The player then finally confronts Taylor in Egypt as the Cairo Uprisings reach their zenith, and after doing battle with a gigantic VTOL that Taylor possesses, appear to convince him to come back to himself. Taylor rips out his DNI, freeing himself of Corvus, but doesn’t get to say much of anything to the player about it before Hendricks, now fully Gone, kills Taylor himself and leaves the player injured in Cairo. From there, he goes rogue and launches a robot invasion of Zurich to infiltrate Coalescence’s HQ to find the lone survivor of the Singapore Disaster, a Coalescence executive, and exact Corvus’s revenge for the crimes of the trafficking and death that catalyzed its existence.

When Hendricks kills the executive, the Player brains Hendricks and then, realizing that this means that they’re the only person alive with the Corvus infection, turn the gun on themselves, pull the trigger, and are immediately schlorped (that’s the scientific term) into a virtual reality that is revealed to be a digital afterlife that Corvus maintains for the people it kills that have DNIs, in an attempt to atone for the tragedy of its existence. The Player rejects Corvus and, with the help of a virtual Taylor, does battle with Corvus so they can regain consciousness in the real world and purge their DNI to definitively defeat the infection.

And then, as the Player leaves the Coalescence HQ, a Zurich Security officer asks the Player to identify themselves, to which they respond “Taylor” as the screen fades to white.


Thus ends the Simulation Narrative. The ending is a real sudden left turn but a regular player might just regard it as weird schlocky shock writing and immediately turn on the option to have the game boot directly to multiplayer and never think about it again. But where the hell did that very last bit come from? It is because of that, dear reader, that we have to rewind back to the second campaign mission and examine what I will call the Real World Narrative.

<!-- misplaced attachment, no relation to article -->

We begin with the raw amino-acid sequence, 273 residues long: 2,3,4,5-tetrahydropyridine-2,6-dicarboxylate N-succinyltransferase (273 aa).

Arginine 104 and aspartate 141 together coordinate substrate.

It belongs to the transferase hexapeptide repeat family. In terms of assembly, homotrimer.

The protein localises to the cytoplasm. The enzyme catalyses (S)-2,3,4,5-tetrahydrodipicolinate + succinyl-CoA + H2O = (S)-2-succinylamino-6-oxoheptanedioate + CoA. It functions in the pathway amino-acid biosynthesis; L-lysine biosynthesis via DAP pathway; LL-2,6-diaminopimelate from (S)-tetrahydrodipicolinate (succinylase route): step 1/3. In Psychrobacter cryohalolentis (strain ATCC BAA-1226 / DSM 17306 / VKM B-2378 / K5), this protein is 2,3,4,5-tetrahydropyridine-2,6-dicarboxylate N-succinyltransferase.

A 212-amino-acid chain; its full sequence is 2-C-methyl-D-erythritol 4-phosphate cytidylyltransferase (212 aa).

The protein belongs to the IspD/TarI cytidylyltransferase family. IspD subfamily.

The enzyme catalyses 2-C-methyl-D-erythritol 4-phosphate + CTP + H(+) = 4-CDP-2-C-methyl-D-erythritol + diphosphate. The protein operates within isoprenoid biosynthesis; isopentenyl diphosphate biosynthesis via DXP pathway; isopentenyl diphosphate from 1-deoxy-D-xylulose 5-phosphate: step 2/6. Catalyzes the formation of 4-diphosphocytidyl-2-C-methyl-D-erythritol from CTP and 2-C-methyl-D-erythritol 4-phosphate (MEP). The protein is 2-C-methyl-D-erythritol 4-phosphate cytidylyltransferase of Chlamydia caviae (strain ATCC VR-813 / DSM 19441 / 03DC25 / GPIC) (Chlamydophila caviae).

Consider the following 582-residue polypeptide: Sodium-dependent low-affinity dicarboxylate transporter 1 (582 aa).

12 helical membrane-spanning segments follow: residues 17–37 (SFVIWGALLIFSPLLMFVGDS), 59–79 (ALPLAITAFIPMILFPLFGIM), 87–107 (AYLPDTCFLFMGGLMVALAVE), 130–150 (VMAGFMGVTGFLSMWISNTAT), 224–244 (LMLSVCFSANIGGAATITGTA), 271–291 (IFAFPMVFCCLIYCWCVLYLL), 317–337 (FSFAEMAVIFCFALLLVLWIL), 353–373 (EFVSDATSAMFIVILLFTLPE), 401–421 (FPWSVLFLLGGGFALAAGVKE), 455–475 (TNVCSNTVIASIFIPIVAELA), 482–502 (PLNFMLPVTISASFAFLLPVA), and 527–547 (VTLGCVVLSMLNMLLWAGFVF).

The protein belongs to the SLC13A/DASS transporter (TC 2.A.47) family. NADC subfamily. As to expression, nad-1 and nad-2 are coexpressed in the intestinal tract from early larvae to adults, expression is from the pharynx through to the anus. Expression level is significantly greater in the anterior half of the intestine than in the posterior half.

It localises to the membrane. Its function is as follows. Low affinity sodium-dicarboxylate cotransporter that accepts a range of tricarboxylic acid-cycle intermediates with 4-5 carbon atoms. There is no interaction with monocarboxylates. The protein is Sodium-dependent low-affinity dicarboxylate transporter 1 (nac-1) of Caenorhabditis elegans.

So that surgery the Player undergoes to get all their cool cyber stuff and digital psychic powers? The Player actually dies during the surgery. It goes incredibly wrong and the Player dies in the middle of receiving their virtual training from Taylor. So then, where exactly did the events of the game actually come from? When the Player dies, the trauma of their death and the feedback from their networking with Taylor’s team for their training recreates the circumstances of Corvus’s initial birth in Singapore.

Wait, the reader asks. Recreates? Don’t the events of Taylor’s team becoming infected with Corvus in the Simulation Narrative happen five years later? Therein lies the rub, reader: The Simulation Narrative is actually a series of events that Taylor went through in the months leading up to the first mission of the game, corrupted by the Player’s agonized consciousness and the Corvus entity. What actually happened is that Taylor, before his augmentation, investigated the Singapore HQ and found that a cybernetic team had discovered the DNI project, contracted the Corvus entity, and gone rogue. Taylor then had to kill the members of this other cyber black ops team one by one, in a manner paralleling the Simulation Narrative. The Simulation Narrative, however, substitutes the members of this other team with Taylor’s team. Still, though, in the Real World Narrative, because the entire team has been corrupted by the Player and Corvus, as the Player kills the team in the Simulation Narrative, they also die in the Real World.

During the events of the Real World Narrative, Hendricks is present as Taylor’s partner and, same as in the Simulation Narrative, increasingly becomes agitated and unstable, but instead of the Simulation Narrative where he has been corrupted by Corvus, in the Real World he is melting down because of the stress of killing his friends on the other cyber black ops team and the ideological shock of realizing the Winslow Accord cybernetics project was developed off of human trafficking.